It was 1981. The Falklands War was a year away from fully escalating. Queen had just released a studio album called The Game. One of the songs, Another One Bites The Dust, had the world on its feet, so much so that 300,000 people turned up at the Estadio Velez Sarsfield in Buenos Aires to watch the band live.

On the last leg of that tour, a 20-year-old Diego Maradona met Freddie Mercury wearing the colours of the United Kingdom’s Union Jack. In turn, Mercury wore the colours of Argentina. There are photos from that meeting, showing Mercury at his peak, arms wide open in one picture, almost as if welcoming the world to Maradona’s eccentric genius.

One can almost smell the charge in that room, like a burning fuse attached to dynamite. A fuse made of struggle, of being different, of being able to express their madness through art. One’s songs did the talking, the other’s feet would do the same. In five years’ time, Maradona exploded onto the World Cup: unpredictable and devastating like gunpowder, the impact of which will go far beyond the 60 years that Maradona lived for, just like Mercury’s does when he sings “Is this the real life? Is this just fantasy?”

I’ve never seen Maradona play. The only time I did see him was when he was manager of Argentina at the 2010 World Cup.

They were playing against South Korea and a wayward clearance came to him on the touchline, as if the ball was moved there by the collective will of those watching. Just to see him touch it. Maradona stuck out his left leg, used the outside of his boot - as he regularly did - to cushion the ball while he was pointing an instruction to his players.

Just like when Gary Linekar once spoke of how Maradona did keepy uppies with his left while he wore socks on the right foot. The cheer was louder than any other moment provided in that 4-1 win for Argentina.

Lionel Messi was also on the pitch that day, still young in the impossible task of providing a nation with the next Maradona. But the better Messi got, the more similarities of greatness he showed, the farther he got from becoming the next Don Diego. And it isn’t Messi’s fault that he was born in times which required footballers to be perfect.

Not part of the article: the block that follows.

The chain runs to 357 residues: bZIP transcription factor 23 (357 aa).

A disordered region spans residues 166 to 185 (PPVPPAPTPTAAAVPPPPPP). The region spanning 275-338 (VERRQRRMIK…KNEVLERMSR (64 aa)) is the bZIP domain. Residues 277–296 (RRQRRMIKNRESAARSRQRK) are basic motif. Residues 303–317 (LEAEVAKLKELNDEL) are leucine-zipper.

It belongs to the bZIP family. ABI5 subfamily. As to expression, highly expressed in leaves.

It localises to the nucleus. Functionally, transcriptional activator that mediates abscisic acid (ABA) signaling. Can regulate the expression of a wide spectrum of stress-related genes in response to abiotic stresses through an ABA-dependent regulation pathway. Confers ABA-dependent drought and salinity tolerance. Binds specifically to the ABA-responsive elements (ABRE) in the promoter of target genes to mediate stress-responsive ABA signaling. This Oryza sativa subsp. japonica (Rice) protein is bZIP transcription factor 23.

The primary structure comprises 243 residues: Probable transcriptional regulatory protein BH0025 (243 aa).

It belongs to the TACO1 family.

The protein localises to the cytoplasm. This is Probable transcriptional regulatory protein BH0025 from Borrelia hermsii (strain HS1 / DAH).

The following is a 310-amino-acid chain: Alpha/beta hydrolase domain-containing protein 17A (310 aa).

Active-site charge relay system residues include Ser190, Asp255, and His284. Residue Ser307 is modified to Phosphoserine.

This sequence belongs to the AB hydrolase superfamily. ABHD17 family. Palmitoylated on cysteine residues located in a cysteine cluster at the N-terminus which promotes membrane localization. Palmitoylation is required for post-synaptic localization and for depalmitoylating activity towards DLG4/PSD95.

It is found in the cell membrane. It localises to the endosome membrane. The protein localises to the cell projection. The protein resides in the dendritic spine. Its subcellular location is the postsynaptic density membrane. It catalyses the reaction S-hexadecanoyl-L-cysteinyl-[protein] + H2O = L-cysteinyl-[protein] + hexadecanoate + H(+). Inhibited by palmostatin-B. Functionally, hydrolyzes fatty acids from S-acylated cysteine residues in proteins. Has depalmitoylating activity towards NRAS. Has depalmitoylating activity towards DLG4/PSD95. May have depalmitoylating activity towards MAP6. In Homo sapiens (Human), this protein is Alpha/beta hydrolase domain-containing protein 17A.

Maradona’s legacy is hard to match because he was the opposite of that: he was imperfect. His moments of glory are etched with real pain, his masterclasses peppered with moments of cheating. He dropped defenders dead one minute, and stared wild-eyed into the camera the next, high on his own talent and narcotics. He scored with his hand one moment, and followed it up in the same match with the goal of the century. And he embraced this imperfection.

While Messi is called an alien in the most positive sense of the word, Maradona was seen as human. He was, as he once himself said, “normal.” Or maybe he lied, because he was God. Or he was somewhere in between. Only he knows.

Born to rebel

Maradona’s struggles with chemical enhancement may have started at a young age when he was given supplements and injections to help him grow. He was so malnutritioned it was hard to believe he was as old as he claimed to be when he first stepped into professional football. He was poor, he was against the odds. And most of all, he was a rebel who wore his heart on his sleeve.

People took advantage of this innocence, especially during his time in Italy, when he was hooked to cocaine, which ironically promises to make you feel larger than life. It makes you wonder whether he really needed that. But the stained parts of his legend will always be a clue pointing towards the cultural roots he came from.

He’s also one of the very few footballers to make most millennials in love with the game wish they were born two decades or so earlier. His mythical stature means it is hard to not be affected by his passing, even if you never saw him play. If you did, know that the world envies you.

Maradona’s passing brings a sense of sadness, but also that of relief. Relief that he has gone someplace beyond mere mortals, where he belongs, bouncing in the clouds.

While silverware should hardly define the greatness of a player, he goes with the World Cup and unthinkable titles with Napoli.

When he was alive, he was vapour and water on dogged pitches, he was the sound of an urchin’s scampering feet, who would trick you and run away, leaving only a trail of laughter.

In an era of heavy footballs and unforgivable tackles, he taught us how to forgive. So when you miss him, know that Don Diego is still flitting and twisting in the air like a spirit. Eternally imperfect.